A crowd of around 30 housing activists and about half as many members of the local media surrounded 26 Semont Rd. on Wednesday morning, as the chant "Melonie! Melonie!" rang out along the street.
Melonie Griffiths-Evans and her husband were victims of an alleged predatory lending scam. After her husband left and the refinancing promised to her by the lenders and real estate agent never materialized, she couldn't afford the $3,500 a month mortgage. The property was foreclosed upon and she received a notice to evict.
The original mortgage lender, New England Merchant Inc., is under a stop work order from the Attorney General and both it and the real estate agent, Champagne and Associates are facing lawsuits from the same office. US Bank now controls the house, and refuses to rent to Griffiths-Evans.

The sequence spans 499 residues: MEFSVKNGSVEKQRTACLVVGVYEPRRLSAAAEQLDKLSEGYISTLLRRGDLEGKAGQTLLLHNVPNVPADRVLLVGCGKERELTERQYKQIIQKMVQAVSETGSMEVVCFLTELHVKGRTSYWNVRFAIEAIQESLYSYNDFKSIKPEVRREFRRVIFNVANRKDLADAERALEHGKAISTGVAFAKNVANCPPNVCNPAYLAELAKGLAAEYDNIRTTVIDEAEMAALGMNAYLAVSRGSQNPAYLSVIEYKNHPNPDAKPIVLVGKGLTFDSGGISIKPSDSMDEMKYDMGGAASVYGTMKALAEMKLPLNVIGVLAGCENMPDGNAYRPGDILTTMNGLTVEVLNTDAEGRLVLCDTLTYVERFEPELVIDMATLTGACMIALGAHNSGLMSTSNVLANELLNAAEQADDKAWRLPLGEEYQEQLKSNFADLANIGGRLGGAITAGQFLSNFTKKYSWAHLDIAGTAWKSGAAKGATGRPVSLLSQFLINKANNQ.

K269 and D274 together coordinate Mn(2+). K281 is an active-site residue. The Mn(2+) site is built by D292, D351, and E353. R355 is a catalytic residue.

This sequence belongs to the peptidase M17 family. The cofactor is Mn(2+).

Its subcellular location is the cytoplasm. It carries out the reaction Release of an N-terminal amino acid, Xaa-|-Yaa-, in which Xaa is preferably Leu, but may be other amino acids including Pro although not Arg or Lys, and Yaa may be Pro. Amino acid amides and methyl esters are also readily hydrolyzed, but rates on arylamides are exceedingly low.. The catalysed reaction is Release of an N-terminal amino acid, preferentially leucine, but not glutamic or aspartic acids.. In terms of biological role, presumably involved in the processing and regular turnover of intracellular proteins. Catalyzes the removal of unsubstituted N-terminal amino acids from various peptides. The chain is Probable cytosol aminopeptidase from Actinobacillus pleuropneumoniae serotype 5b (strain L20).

"It is in the best interest of the bank to let us stay until we get back on our feet, because it was a scam," said Griffith-Evans. "I'm hoping they will accept my rent instead of leaving me with nowhere to go."
The constable assigned to evict Griffiths-Evans called during the morning to say he wouldn't go through with it. Technically he has 48 hours to do so, but David Grossman of Harvard Legal Services said he suspected the eviction would be served again in March.
City Councillors Sam Yoon and Chuck Turner were at the house Wednesday, talking to reporters.
"The real hard work is getting to people three months or six months before, before it gets into a situation like this We get calls weekly," said Yoon, before calling back a representative of US Bank who was denying responsibility.
Grossman helps City Life, which is organizing to help over 50 foreclosure victims across the city who face eviction.
City Life is planning a similar blockade at 200 Norfolk St. on Monday, where three families who were renting may be forced out of a home that was foreclosed on a relative of theirs, even though they have made offers to buy it.